When Trian Partners, the activist hedge fund run by Nelson Peltz, disclosed that it had taken a giant position in General Electric, Jim Cramer was intrigued. In fact, when Cramer was doing research for his last book he found that Peltz was the only activist investor who consistently beat the market if investors piggybacked after he had disclosed that he had taken a position.
Many activist money managers can beat the market, but they are only required to disclose holdings once a quarter. That means investors will almost always end up paying a higher price for the same stock, because the stocks will tend to spike once the news breaks.
"But Nelson Peltz is so talented at convincing companies to unlock value that it is often worth buying his favorite holdings, even if you have to buy into the spike that almost always comes with his announcement of a hefty new position," the "Mad Money" host said.
So, Cramer was excited a week and a half ago when Trian Partners announced it had become one of the 10 largest shareholders in General Electric and said the stock was undervalued and underappreciated and predicted it could travel as high as $45 in 2017.
However, just because Peltz has a good track record doesn't mean Cramer thinks investors should buy the stock. So, Cramer did his own homework, and when he did the research he found it easy to understand why Peltz had a bullish long-term view about GE.
The key word is long-term when it comes to GE. The company is due to report on Friday morning, and Cramer's guess is that the quarter could be pretty much in line with what the company has been saying recently.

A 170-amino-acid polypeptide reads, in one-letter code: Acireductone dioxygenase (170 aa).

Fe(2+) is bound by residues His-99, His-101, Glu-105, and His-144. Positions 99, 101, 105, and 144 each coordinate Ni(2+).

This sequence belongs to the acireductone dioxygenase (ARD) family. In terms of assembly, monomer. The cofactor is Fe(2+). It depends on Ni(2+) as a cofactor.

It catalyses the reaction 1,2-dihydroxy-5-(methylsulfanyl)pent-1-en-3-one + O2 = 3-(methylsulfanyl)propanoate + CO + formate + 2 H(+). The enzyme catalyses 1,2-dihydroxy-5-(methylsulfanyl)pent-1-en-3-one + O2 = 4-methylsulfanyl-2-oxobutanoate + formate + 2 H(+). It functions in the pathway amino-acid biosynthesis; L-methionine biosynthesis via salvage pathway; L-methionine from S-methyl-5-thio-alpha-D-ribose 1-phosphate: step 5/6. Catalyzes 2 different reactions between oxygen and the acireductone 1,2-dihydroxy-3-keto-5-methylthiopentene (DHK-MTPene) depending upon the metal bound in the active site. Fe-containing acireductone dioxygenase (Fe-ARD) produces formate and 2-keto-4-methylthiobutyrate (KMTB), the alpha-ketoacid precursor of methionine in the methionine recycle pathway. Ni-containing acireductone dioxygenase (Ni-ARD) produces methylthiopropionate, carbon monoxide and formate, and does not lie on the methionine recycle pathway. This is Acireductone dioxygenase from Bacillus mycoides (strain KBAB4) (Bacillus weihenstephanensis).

"That is why I am highlighting the stock today, because I want you to be able to buy GE into weakness if it sells off tomorrow after the quarter, as I expect it might be gripped by this new rotation out of industrials and into the hyper-growth stocks," Cramer said.
GE has recently gone through a revolutionary transformation, and Cramer doesn't think it has received enough credit for what it has done. That is why he thinks General Electric could be the industrial winner among other companies in the group.
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So when the company reports on Friday morning, Cramer thinks the earnings report has the potential to be what he called "ho hum." That means it could potentially disappoint investors who expect a big pop in the stock.
However, Peltz is invested in this company for the long-term. So between GE's oil business and its exposure to China, Cramer expects a good but not a blowout quarter.
"Given that the stock has rallied 20 percent since bottoming in late August, any kind of sub-par performance will likely cause it to sell-off," Cramer said.